• CommentAuthorjona
    • CommentTimeApr 28th 2008
    god, I haven't read a music mag regularly since Sounds folded. look at the odd copy of Mojo now and again.

    Agree with frenchbloke NME is utter shite.
  8.  (2011.15)
    I used to read NME, Sounds, Melody Maker, and probably others I can't remember in the late 80s and 90s. The last time I picked up NME though it was just horrid, absolutely zero redeeming features. The last magazine I bought was The Word, when it had a Nick Cave interview, but that's about it.
  9.  (2011.16)
    I read Razorcake and Maximum Rocknroll. Both are fairly entertaining/informative reads. I prefer Razorcake as the stuff they recommend is usually to my tastes but you can't beat MRR for entertaining reviews of thrash bands I'll never listen to being compared to other thrash bands I've never heard of.
    • CommentTimeApr 28th 2008
    i have a subscription to blender, but i don't really read it to know about music. i frankly couldn't care less about what anyone's listening to. i think i just need something to read.
    rolling stone shows it's age, and spin is way too fucking hipster for me.
  10.  (2011.18)
    its funny, SPIN seems like its written by guys that used to know what was going on, but they are currently about a year behind what is actually happening ( at least as far as hardcore/indie/punk stuff) they get it at my garage, so i check it about every three months when i get a tune up or anything. i mean cmon, against me? what is this maximum rocknroll circa four years ago?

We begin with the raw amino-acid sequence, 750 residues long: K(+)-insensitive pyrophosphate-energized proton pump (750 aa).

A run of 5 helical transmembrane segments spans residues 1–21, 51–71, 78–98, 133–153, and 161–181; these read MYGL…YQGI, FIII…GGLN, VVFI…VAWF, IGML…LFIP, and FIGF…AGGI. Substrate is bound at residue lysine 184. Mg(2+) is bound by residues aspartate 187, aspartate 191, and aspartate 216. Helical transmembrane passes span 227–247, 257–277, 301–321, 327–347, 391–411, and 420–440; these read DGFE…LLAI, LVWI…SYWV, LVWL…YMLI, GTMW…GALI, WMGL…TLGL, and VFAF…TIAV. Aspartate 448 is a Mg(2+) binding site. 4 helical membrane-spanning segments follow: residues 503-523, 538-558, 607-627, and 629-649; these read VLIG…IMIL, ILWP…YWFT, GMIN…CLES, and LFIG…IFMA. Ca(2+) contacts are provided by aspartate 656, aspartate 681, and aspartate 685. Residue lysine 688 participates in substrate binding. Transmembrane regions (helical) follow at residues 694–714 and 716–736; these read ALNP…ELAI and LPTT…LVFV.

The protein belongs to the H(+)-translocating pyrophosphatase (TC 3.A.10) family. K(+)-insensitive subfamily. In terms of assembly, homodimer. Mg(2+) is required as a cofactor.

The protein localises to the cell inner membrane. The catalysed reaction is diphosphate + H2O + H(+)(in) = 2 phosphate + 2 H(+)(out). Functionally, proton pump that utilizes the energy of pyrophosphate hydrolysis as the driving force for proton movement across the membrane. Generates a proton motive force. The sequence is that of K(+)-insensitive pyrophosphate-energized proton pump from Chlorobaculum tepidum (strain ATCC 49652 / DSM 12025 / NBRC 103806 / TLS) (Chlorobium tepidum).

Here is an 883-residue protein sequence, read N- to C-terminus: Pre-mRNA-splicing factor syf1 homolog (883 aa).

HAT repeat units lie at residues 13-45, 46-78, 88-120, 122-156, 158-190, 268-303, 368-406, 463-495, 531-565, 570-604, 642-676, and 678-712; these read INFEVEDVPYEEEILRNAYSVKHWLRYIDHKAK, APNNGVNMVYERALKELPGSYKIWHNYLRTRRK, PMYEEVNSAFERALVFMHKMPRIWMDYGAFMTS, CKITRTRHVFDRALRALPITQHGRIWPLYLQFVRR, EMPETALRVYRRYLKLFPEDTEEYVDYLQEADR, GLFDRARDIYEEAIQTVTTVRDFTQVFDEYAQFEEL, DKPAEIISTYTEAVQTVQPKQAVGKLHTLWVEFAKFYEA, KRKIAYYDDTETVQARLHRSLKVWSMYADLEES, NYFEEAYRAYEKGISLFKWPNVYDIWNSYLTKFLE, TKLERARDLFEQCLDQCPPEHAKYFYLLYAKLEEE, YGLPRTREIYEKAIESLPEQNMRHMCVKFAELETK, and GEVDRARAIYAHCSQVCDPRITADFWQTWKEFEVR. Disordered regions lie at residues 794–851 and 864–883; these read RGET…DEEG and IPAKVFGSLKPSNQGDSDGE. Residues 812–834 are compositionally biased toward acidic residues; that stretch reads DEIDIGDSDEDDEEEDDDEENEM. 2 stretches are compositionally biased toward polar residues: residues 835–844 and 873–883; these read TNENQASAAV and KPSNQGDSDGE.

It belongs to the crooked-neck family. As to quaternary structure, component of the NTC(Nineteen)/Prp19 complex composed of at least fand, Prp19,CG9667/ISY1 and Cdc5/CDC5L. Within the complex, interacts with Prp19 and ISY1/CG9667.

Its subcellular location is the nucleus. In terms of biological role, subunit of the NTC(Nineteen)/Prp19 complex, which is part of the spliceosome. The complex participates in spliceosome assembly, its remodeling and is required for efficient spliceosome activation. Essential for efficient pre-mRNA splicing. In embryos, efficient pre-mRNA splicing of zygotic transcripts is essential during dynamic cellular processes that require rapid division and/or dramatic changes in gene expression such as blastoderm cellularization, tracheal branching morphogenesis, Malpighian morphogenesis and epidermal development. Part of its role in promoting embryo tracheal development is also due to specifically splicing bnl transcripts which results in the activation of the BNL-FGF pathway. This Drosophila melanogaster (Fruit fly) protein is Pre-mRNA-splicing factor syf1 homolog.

11.  (2011.19)
    I picked up Rolling Stone occasionally for big feature pieces, but it's been years. The Word for the occasional interview (Nick Cave here too) but not in recent memory.

    I check out Pitchfork and the podcast of Sound Opinions .

    Your "4am" radio has introduced me to scads of new bands and artists, something I've never really used a music magazine for. Honestly, with the music so easy to access online (sample in itunes, download content from sites) review mags feel like an unnecessary step.
    • CommentTimeApr 28th 2008
    I read Under the Radar, Wax Poetic, and Big Issue.